Reid suggests Romney not releasing tax returns would have 'embarrassed' late father

Senate Majority Leader Harry Reid, in calling out Republican candidate Mitt Romney for declining to release all but his most recent tax returns, suggested that Romney's late father, also a politician, would have been "embarrassed" at his son's stance.

The remark came as Reid quoted an unnamed former business acquaintance of Romney's as claiming the candidate had avoided taxes for a full decade -- that presumably being the reason he wouldn't want the returns to be made public.

"His poor father must be so embarrassed about his son," Reid said in an interview with the Huffington Post.

George Romney, a Michigan governor, released 12 years of tax returns during his unsuccessful bid for the Republican presidential nomination in 1968. His son has released only his 2010 tax return and an estimate for 2011, years when he was preparing for his own presidential bid or already running.

Reid said someone who had invested with Bain Capital, Mitt Romney's former venture capital firm, told the Democratic leader, "Harry, he didn't pay any taxes for 10 years."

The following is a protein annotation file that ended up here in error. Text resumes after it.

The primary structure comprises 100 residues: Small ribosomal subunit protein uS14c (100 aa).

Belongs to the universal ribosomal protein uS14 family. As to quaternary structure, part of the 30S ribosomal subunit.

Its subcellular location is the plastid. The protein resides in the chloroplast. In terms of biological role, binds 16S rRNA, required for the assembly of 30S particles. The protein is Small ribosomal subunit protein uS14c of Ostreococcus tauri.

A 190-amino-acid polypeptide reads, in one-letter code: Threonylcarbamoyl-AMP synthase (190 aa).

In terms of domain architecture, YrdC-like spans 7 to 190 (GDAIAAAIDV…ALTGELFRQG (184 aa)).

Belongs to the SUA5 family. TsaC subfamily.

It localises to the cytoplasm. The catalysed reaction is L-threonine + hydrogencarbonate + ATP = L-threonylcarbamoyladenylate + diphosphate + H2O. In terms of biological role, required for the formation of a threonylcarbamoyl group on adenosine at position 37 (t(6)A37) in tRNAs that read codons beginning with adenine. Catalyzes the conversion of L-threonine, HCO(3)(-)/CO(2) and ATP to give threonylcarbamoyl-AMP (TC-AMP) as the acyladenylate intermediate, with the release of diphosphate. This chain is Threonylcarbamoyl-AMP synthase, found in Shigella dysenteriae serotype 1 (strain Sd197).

Reid acknowledged that he had no evidence to back up such a claim. Yet he went on to suggest that Romney, though under no requirements to disclose more as presidential candidate, wouldn't get past the nominating process for a Cabinet position if he were to maintain the same level of financial privacy.

Romney has attempted to deflect criticisms of his decision not to release more tax returns, arguing that he has done everything the law requires.

His campaign repeated that refrain Tuesday in response to Reid's comments, with adviser Kevin Madden telling the Huffington Post that Romney had "gone above and beyond the disclosure requirements by releasing two years of personal tax returns in addition to the hundreds of pages of personal financial disclosure documents he has provided to the FEC and made public."

The campaign also has previously denied that Romney went any years without paying any taxes.